Would-be MEPs had until Monday afternoon to submit their chosen symbols to Italy’s Interior Ministry, marking the first stage in the run-up to the May 25th elections.
Italian politicians have in recent weeks grappled to come up with the most appealing party logos to attract voters. Prime Minister Matteo Renzi, secretary of the Democratic Party (PD), chose not to lend his name to the campaign and opted for a classic party symbol.
Forza Italia, Italy’s second-largest party, has proudly displayed the name of their leader Silvio Berlusconi, despite the politician being banned from becoming a candidate due to a criminal conviction.
More than 60 symbols were submitted in total, according to Italian media, and included an eclectic mix of mainstream parties and less well-known groups.
Of the smaller political hopefuls, the “I don’t vote” logo appeared most likely to experience an election flop. Others went for clear policy messages, with one logo reading simply: “Basta €uro” (“Enough of the euro”).
Che senso ha presentare il simbolo del movimento "Io non voto" alle elezione europee… Se non voti stai a casa… pic.twitter.com/E9kQVpwzTq
— Paolo Mosanghini (@paolomosanghini) April 7, 2014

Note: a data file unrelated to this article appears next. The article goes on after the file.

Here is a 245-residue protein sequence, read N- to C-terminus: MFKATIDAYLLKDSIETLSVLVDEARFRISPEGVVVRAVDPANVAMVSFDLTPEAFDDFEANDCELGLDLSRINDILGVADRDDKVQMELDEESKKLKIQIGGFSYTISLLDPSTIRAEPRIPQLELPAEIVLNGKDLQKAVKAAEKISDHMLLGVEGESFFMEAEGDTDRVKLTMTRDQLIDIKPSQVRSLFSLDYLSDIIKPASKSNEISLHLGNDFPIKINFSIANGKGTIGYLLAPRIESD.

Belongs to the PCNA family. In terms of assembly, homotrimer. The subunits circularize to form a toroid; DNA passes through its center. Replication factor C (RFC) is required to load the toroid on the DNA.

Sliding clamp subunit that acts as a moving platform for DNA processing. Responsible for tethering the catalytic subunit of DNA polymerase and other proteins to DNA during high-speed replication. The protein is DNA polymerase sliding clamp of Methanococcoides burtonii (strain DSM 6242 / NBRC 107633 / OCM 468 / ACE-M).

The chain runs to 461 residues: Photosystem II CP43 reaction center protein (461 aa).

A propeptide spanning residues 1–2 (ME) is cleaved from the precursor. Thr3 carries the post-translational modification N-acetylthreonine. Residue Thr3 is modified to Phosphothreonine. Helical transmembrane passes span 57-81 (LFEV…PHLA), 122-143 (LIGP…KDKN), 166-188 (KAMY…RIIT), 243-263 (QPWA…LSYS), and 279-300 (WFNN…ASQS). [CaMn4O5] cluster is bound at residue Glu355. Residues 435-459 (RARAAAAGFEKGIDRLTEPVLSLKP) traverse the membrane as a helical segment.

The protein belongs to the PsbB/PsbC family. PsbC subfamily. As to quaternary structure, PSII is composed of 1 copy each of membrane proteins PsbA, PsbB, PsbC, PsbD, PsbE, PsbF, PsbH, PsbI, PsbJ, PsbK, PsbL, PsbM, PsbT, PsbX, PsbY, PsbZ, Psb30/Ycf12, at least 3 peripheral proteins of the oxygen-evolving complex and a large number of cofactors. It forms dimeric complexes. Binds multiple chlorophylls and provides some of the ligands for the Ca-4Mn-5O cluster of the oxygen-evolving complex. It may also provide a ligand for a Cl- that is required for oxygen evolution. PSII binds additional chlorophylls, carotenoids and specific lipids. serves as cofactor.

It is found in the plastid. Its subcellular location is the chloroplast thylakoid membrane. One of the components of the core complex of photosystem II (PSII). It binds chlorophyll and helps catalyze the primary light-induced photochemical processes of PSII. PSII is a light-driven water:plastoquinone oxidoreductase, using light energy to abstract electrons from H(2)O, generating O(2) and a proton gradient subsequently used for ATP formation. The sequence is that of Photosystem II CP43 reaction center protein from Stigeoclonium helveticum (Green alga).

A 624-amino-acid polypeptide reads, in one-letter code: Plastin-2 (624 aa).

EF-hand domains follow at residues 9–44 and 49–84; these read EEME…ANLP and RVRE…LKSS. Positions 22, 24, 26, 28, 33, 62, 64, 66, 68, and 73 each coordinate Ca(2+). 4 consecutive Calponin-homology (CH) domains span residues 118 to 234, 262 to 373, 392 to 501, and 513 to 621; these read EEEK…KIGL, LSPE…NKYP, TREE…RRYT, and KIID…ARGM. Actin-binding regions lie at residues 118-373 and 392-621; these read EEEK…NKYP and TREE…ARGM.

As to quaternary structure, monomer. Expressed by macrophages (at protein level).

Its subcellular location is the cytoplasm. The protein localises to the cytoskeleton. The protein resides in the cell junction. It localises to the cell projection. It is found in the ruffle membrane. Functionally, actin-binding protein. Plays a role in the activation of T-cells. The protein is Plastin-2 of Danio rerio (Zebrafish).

Perhaps the most unusual logo of the political hopefuls came from the South American Union of Italian Emigrants (USEI Unione Sudamericana Emigrati Italiani).
The political group chose to express their support for football team Juventus, declaring “Forza Juve” (“Go Juve”), with a stick man – who could double up as a football player – kicking the euro symbol.
Their logo also includes the words “bunga bunga”, a reference to Berlusconi’s erotic private parties, and a lion stretched over the party name. The group’s political agenda is not clear from the symbol alone, although online the USEI declares it is a “movement for integration”.
— Niels Kvale (@NielsKvale) April 8, 2014
The parties who presented symbols now have a week to come up with their candidate lists, which need to be submitted next Tuesday and Wednesday.
Those which qualify will then go on to compete in the May elections, in which 751 MEPs will be chosen from across the EU.
Italians will elect 73 politicians to sit in the European Parliament, making it the joint-third largest national bloc, along with the UK, behind Germany and France. Following the elections, Italy will take over the rotating presidency of the EU, for a sixth-month term starting on July 1st.